These approaches are limited to situations where we can easily quantify the number of parameters and their effect. The extension to Bayesian nonparameterics, like Dirichlet processes, and kernel methods, like SVMs, is unclear at best. They make no sense at all for overparametrized models like neural networks.

Simplicity, or not modeling more than you can reasonably approximate from the data you have, is not a matter of calculation: it is one of procedural rigor and scientific focus. A more complex model must be tied to a scientific hypothesis and evaluated against it. Clever mathematics can neither fix poorly designed experiments nor can it help you escape the need to do good science.

Single Cell RNAseq (scRNAseq) gives us another example of this phenomenon. Here, experiments measure the quantity of various RNAs transcribed from a single cell, rather than in a bulk sample, through amplification, reverse transcription, and sequencing. From the beginning, these results appeared to be far noisier than expected. Typically, we assume that RNAs are distributed in Poisson fashion: each individual transcription event is rare on a short enough timescale with its own probability of occurrence. Over a long enough time, we will find a Poisson distribution for each transcript. But there seemed to be more variability (and zeroes) than that.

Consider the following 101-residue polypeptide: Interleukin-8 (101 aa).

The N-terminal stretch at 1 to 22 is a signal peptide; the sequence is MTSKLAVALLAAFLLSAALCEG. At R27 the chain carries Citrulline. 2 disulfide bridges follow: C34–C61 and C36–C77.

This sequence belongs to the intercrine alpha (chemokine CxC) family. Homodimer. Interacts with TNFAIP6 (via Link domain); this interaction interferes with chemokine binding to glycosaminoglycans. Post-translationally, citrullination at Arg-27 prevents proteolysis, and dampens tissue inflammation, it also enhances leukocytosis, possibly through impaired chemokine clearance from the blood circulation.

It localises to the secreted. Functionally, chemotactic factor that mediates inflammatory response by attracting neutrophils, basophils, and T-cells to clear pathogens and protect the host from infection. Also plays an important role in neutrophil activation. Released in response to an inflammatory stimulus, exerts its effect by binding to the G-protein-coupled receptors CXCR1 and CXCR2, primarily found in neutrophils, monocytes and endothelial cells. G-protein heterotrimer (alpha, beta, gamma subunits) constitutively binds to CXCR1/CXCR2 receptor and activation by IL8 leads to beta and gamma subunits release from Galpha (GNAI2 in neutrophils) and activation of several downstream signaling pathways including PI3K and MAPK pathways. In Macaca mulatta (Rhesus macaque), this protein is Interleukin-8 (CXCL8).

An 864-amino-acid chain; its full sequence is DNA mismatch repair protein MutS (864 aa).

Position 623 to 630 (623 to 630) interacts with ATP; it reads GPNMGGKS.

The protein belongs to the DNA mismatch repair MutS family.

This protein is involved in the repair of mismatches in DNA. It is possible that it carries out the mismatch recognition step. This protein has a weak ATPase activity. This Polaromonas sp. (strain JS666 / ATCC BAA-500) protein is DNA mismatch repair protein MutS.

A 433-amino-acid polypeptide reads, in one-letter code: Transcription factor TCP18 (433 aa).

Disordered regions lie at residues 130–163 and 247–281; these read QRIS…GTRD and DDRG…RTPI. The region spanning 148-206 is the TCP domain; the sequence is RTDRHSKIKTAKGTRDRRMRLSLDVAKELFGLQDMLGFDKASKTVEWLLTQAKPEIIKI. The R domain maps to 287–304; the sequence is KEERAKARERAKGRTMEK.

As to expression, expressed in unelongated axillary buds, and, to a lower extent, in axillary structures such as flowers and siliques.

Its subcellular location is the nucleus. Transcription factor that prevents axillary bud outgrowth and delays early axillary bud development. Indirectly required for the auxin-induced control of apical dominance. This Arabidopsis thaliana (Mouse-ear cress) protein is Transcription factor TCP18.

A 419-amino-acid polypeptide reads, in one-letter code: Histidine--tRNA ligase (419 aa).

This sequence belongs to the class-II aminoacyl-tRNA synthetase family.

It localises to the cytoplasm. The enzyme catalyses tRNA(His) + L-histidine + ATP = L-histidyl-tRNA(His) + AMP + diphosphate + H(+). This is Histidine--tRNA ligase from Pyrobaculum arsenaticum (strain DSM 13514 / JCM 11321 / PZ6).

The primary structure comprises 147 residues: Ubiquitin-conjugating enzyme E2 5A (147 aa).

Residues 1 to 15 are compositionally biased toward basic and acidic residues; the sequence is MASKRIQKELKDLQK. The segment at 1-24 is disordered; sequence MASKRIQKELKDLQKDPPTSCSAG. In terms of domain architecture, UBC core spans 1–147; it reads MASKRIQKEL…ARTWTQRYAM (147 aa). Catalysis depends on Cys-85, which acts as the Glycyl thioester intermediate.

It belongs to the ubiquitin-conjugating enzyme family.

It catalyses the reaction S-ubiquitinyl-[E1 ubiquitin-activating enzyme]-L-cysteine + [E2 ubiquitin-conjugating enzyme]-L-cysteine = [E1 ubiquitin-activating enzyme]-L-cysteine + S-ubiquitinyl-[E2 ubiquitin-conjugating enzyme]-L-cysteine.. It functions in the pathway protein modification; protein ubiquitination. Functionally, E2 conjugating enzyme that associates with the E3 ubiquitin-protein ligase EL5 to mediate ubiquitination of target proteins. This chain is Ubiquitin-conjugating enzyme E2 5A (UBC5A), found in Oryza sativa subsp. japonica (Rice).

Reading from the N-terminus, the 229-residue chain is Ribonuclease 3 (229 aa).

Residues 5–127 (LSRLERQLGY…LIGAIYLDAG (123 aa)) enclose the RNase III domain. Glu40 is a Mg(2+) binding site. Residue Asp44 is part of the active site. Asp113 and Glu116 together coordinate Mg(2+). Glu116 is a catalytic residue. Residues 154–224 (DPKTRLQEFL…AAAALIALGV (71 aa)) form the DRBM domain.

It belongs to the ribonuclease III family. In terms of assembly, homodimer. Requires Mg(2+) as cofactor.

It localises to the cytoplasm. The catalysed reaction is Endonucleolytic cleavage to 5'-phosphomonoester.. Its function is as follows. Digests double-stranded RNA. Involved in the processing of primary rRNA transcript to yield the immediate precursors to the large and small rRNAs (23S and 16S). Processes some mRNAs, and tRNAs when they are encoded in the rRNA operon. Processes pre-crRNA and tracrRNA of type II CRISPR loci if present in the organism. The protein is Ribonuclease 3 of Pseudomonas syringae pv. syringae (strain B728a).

And so an entire cottage industry arose: how to adjust for the extra variability? One assumption was that there was a probability of “dropout,” or simply not finding a transcript regardless of its quantity in a cell. This naturally led to a zero-inflated distribution of RNA counts. Another view posited, regardless of the origin of extra variability, it seemed to correlated with transcript abundance, so moving to a variance-inflated model, such as a negative binomial distribution was warranted.

With more experiments, standardization of technique, and improved data collection, it has become clear that dropout does not exist beyond the Poisson model. Variance inflation has been shown to be considerably smaller than previously thought. Notably neither of these more complex models proposed testable biology, rather they added epicycles to better fit noisy data. Even if they had been more accurate, the increased accuracy would not have revealed additional scientific information. Recent work focuses on measuring precise differences in distribution that have specific implications for RNA biology. Occam’s razor was sharper than many expected 10 years prior.

The implication for data science in industry is clear: focus on your key experiment and get clean data. Generate enough data to be able to identify effects of interest. Focus on the data you need to learn the model of the biology you wish to learn. Adding complexity won’t save you from having little data, nor will it correct for experimental flaws post hoc. There is no substitute for procedural and scientific rigor — if you cannot trace all of your data and use it seamlessly to design and perform the key experiment — no amount of Machine Learning will save you.